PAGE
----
Preliminary Injunction Issued Against Lake County Over Warrantless Marijuana Seizures
A federal judge has sided with a group of Lake County medical marijuana patients who say their plants were eradicated through unlawful search and seizure.
On Tuesday, Judge Thelton Henderson issued a preliminary injunction against the county, barring “warrantless searches or summary abatement actions without consent, unless doing so is necessary to prevent immediate physical harm to persons or property, the destruction of evidence for a criminal case, or the escape of a criminal suspect.”
The decision comes two months after the filing of a lawsuit, which named the county, Sheriff Francisco Rivero, Undersheriff Chris Macedo, Lt. Loren Freeman of the California Department of Fish and Wildlife, Community Development Director Rick Coel, and 50 unnamed individuals. According to the plaintiffs, authorities violated their constitutional rights by failing to obtain the proper warrants before entering their properties and seizing their plants.
Tuesday’s injunction does not invalidate Measure N, which restricts marijuana cultivation in the county. But it does raise questions over the method of its enforcement.
“Given the evidence currently before the Court, Plaintiffs are likely to succeed on the merits of their claim that the warrantless summary abatement of their medical marijuana plants is unconstitutional,” Henderson wrote in his 16-page decision.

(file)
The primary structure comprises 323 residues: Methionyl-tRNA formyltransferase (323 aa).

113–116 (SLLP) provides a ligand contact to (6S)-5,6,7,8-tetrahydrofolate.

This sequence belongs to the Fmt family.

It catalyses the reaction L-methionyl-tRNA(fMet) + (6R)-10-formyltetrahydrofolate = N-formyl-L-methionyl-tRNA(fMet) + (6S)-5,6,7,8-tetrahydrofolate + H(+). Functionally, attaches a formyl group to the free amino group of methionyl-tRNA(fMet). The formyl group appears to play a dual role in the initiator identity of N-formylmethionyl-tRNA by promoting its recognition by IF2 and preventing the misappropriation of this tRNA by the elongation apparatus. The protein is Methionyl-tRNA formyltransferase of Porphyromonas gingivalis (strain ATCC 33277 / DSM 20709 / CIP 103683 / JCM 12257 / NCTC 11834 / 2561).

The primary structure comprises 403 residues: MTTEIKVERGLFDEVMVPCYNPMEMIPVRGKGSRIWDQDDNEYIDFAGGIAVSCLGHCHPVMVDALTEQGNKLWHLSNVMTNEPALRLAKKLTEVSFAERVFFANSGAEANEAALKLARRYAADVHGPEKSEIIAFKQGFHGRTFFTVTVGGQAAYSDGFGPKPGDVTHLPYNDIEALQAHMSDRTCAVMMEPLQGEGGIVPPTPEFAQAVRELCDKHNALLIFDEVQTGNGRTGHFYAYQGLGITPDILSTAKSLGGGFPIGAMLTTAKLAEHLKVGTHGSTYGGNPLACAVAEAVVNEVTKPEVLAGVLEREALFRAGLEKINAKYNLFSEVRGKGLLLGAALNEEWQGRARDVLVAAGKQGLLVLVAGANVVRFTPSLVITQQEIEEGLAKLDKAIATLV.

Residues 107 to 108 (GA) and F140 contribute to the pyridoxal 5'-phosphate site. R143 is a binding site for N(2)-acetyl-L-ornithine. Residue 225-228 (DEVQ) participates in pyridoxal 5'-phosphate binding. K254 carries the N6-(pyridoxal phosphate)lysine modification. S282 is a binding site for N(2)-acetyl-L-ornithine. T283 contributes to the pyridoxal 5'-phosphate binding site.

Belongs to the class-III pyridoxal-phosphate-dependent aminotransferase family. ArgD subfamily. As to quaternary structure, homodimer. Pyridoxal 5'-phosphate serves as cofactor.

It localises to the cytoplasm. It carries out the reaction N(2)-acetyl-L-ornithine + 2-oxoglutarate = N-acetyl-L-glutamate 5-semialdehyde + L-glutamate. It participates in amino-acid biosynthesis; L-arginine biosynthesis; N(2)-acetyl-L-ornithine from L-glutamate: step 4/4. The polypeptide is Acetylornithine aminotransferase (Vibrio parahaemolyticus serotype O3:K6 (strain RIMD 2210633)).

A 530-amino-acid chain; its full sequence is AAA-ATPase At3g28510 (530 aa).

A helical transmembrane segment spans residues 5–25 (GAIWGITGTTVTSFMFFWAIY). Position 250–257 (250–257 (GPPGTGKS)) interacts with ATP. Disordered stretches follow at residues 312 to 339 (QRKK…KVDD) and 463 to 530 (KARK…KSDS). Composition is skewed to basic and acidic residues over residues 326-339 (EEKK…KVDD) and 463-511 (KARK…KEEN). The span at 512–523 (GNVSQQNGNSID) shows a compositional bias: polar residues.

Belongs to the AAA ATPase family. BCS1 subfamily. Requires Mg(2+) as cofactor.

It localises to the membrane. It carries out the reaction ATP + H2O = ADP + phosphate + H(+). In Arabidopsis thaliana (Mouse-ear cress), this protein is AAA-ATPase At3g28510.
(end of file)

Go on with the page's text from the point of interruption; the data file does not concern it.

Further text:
The county attempted to argue that the warrantless searches were necessitated by exigent circumstances—namely, the state’s current water crisis, which can be exacerbated by the large amount of water used to facilitate marijuana grows. Judge Henderson, however, found that argument to be unpersuasive. He also said the county’s lack of experience and institutional mechanisms to deal with the issue does not constitute an excuse, and he found no evidence of any “immediate threat” to public health or safety.
Similarly, because the plaintiffs had properties of one acre or less, Henderson concluded that the plants were within the curtilage of their homes. This prevented the county from evoking the “open fields doctrine,” which allows for warrantless searches of the area outside the owner’s dwelling.
Henderson said denial of the injunction “would leave numerous medical marijuana patients in Lake County vulnerable to future warrantless seizures of their medicine, which could lead to significant pain and suffering.”
“While it is true that these patients could secure medical marijuana elsewhere should they need it immediately, California law explicitly allows for cultivation, so that patients are not required to do so,” he added.
Read more about the judge’s decision here